Section 5 (Public Order Act 1986)

Contributed by Yong Gyum Kim

What do you define as being insulting?

Dependant on the nature of your surroundings and the culture you are used to, the notion of being insulted differs for each and every individual. Thus, in order to establish a common ground the Public Order Act was introduced in 1986, which set out to maintain and uphold the social rights of each citizen. According to section 5 of this act,

(1)A person is guilty of an offence if he—

(a) uses threatening, abusive or insulting words or behaviour, or disorderly behaviour, or

(b) displays any writing, sign or other visible representation which is threatening, abusive or insulting.

This act however has come under great scrutiny in recent times due to the excessive manipulation it has endured; which have resulted in a plethora of controversial arrests and malpractice on the part of the police and prosecutors. For instance, an Oxford University Student in 2006, was apprehended for questioning the sexuality of a horse, and for informing the officer that the mammal was ‘gay.’ He was later charged under this act and taken to court over the matter. Furthermore, a sixteen-year old boy was arrested under the legislation for peacefully holding a placard that read ‘Scientology is a dangerous cult’, on the grounds that it might insult followers of the religious movement.

Freedom of speech is an integral human right that should not be imposed upon, as per stated in the UN Declaration of human rights; every individual should possess the right to voice their thoughts without the fear of being persecuted or penalised.

Thus, the fact that because of this, multitudes of individuals are having to spend countless hours in police cells, and in trial is simply absurd, and it breaches one of the most primitive and fundamental rights that have been given to man.

The rule of law requires that people should be governed by accepted rules, rather than by the arbitrary decisions of rulers. These rules should be general and abstract, known and certain, and apply equally to all individuals.  Thus, even the slightest discretion in judging the soundness of the deed results in the law becoming flawed as for instance, the notion of  ‘insulting’ takes on different definitions when applied to different individuals; therefore this law is too malleable in the conditions of its convictions, and is a menace to one’s liberty .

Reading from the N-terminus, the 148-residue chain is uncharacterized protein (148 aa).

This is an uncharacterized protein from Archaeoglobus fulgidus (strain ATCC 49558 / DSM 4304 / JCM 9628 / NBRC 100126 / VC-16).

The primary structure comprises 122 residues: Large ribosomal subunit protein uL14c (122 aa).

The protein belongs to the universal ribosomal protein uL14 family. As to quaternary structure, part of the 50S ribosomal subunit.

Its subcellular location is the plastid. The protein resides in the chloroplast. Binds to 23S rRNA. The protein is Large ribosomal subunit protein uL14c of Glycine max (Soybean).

The law rightly protects us against discrimination, harassment and incitement to violence. It should not be used to protect us from mere insults, and should not impede the right that is Freedom of Speech.

Former shadow home secretary David Davis, a leading campaigner for civil liberties, said reform was ‘vital to protecting freedom of expression in Britain today’.

Indeed the American Declaration of Independence of 1776, states that;

“We hold these truths to be self-evident, that all men are created equal, that they are endowed by their Creator with certain unalienable Rights, and that among these are Life, Liberty, and the pursuit of Happiness.”

Thus, it is evident that this act and this law needs to be discarded or reformed with immediate effect, for the benefit of the individual, for the benefit of society and for the benefit of mankind.


What is Justice?

Contributed by Yong Gyum Kim

Before this statement can be sufficiently evaluated, one needs to consider the notion of justice in the mind of the Law. Justice can be defined as; ‘the proper administration of the law; the fair and equitable treatment of all individuals under the law.’ It can also be characterised as being the moral rightness and fairness, whereby every individual receives his/her due from the system.

However, contrary to popular thought, there have been a multitude of cases in recent years which have disordered and upset this system of Justice.

An exemplar of this case would be the Oscar Pistorius murder trial of his late girlfriend Reeva Steenkamp which eventually ceased with the sentence of 5 years in prison. This affair was clouded by a barrage of nefarious claims from both the prosecution and defending sides on the nature of Pistorius’ mind-set, and the reasoning behind the killing itself. Many argued that the case was partisan prior to it even starting as a result of Pistorius’ prestige and the fame that he had accumulated on a national and global scale. In what was South Africa’s trial of the Century, which had accumulated millions of spectators from all over the globe, the nation’s golden-boy who had united a country embroiled in racial feuds with his heroic sprinting, and an individual who had been idolised by countless youths from all over the world; fell from grace and was consequently belittled of his wealth and fortune which he had amassed with his cachet. However, it is still disputed whether he had essentially, ‘bought his way,’ to a light-sentence, as crimes akin to his would have normally brought about a 10-15 year sentence. Here, a parallel can be drawn to the celebrated American soccer star OJ Simpson, who was found not guilty of murdering his wife Nicole Brown and her friend Ron Goldman in 1994. He too, was perceived as having purchased his way through to freedom.

However, contrary to these two superstars was the case of the South African musician Molemo “Jub Jub” Maarohanye, who was convicted of murder and was given 20 years for a case that was parallel to that of Pistorius. He had neither fame nor fortune and was thus, left to bear the brunt of justice.

These episodes make one ponder whether authentic justice is truly attainable; or whether it is coloured by race, gender, wealth or prestige.